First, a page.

Internet

Huawei exec resolves criminal charges in deal with US

NEW YORK — A top executive of Chinese communications giant Huawei Technologies has reached a deal with the Justice Department that enables her to resolve criminal charges against her, according to her lawyer and a letter from the Justice Department. The agreement with Meng Wanzhou, Huawei’s chief financial officer and the daughter of the company’s founder, could pave the way for her to return to China.

The agreement, set to be disclosed in federal court in Brooklyn on Friday, resolves a yearslong legal and geopolitical tussle that involved not only the U.S. and China but also Canada, where Meng has remained since her arrest there in December 2018. The resolution is known as deferred prosecution. A defendant must agree to abide by certain conditions in exchange for the Justice Department ultimately abandoning the case. Reid Weingarten, a lawyer for Meng, confirmed the existence of the agreement in an email but did not immediately provide additional details.

A spokesperson for Huawei declined to comment.

The Trump administration’s Justice Department unsealed criminal charges in 2019, just before a crucial two-day round of trade talks between the U.S. and China, that accused Huawei of stealing trade secrets and said Meng had committed fraud by misleading banks about the company’s business dealings in Iran. The indictment accuses Huawei of using a Hong Kong shell company called Skycom to sell equipment to Iran in violation of U.S. sanctions. Meng, the daughter of Huawei’s founder, fought the Justice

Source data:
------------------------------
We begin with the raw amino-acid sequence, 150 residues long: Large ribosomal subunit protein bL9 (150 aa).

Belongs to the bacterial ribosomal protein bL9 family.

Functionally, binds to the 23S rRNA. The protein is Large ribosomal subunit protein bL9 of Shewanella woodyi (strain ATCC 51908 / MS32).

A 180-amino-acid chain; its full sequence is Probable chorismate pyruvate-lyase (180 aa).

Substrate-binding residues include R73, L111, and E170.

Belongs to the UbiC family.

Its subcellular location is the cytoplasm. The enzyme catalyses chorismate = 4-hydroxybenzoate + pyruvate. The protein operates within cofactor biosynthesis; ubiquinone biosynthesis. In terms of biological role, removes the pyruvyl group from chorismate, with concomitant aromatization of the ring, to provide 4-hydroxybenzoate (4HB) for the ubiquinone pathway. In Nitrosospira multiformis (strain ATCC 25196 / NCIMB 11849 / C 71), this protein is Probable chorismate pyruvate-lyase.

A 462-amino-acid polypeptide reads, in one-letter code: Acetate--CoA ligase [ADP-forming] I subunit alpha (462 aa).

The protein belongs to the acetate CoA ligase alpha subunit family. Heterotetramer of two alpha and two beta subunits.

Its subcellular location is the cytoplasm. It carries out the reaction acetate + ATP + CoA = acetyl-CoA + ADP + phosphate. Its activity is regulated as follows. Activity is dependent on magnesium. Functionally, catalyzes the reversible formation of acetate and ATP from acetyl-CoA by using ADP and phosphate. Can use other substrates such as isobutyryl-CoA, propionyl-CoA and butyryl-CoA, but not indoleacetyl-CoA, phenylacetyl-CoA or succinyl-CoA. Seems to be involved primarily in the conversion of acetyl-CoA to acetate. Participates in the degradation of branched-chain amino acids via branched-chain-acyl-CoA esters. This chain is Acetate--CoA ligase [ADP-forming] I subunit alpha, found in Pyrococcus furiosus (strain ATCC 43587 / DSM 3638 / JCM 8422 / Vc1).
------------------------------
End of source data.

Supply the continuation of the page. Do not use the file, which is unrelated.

Department’s extradition request and her lawyers called the case against her flawed. Last month, a Canadian judge reserved her decision on whether Meng should be extradited to the U.S. after a Canadian Justice Department lawyer wrapped up his case by saying there’s enough evidence to show she was dishonest and deserves to stand trial in the U.S. Huawei is the biggest global supplier of network gear for phone and internet companies. Some analysts say Chinese companies have flouted international rules and norms amid allegations of technology theft. The company represents China’s progress in becoming a technological power and has been a subject of U.S. security and law enforcement concerns.

Molly Aronson

Molly Aronson is a 26-year-old government politician who enjoys bowling, running and jigsaw puzzles. She is creative and exciting, but can also be very greedy and a bit greedy.She is an australian Christian who defines herself as straight. She has a post-graduate degree in philosophy, politics and economics. She is allergic to grasshoppers.

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